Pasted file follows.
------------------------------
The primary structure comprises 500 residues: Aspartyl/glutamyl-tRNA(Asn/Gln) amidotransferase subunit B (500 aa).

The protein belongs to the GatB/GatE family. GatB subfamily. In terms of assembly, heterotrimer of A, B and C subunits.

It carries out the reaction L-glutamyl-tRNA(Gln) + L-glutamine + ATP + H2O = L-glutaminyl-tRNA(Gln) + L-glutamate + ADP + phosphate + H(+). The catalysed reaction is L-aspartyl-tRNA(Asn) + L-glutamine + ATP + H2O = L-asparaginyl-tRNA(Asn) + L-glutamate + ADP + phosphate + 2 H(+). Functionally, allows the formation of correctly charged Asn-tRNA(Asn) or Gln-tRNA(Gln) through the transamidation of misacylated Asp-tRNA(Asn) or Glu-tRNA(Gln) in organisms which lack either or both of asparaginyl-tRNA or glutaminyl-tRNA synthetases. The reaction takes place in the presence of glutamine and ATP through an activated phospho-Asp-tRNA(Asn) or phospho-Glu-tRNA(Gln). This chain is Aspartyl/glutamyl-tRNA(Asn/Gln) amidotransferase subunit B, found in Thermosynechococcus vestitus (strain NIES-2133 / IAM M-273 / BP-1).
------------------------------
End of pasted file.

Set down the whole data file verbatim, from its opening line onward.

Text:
The primary structure comprises 500 residues: Aspartyl/glutamyl-tRNA(Asn/Gln) amidotransferase subunit B (500 aa).

The protein belongs to the GatB/GatE family. GatB subfamily. In terms of assembly, heterotrimer of A, B and C subunits.

It carries out the reaction L-glutamyl-tRNA(Gln) + L-glutamine + ATP + H2O = L-glutaminyl-tRNA(Gln) + L-glutamate + ADP + phosphate + H(+). The catalysed reaction is L-aspartyl-tRNA(Asn) + L-glutamine + ATP + H2O = L-asparaginyl-tRNA(Asn) + L-glutamate + ADP + phosphate + 2 H(+). Functionally, allows the formation of correctly charged Asn-tRNA(Asn) or Gln-tRNA(Gln) through the transamidation of misacylated Asp-tRNA(Asn) or Glu-tRNA(Gln) in organisms which lack either or both of asparaginyl-tRNA or glutaminyl-tRNA synthetases. The reaction takes place in the presence of glutamine and ATP through an activated phospho-Asp-tRNA(Asn) or phospho-Glu-tRNA(Gln). This chain is Aspartyl/glutamyl-tRNA(Asn/Gln) amidotransferase subunit B, found in Thermosynechococcus vestitus (strain NIES-2133 / IAM M-273 / BP-1).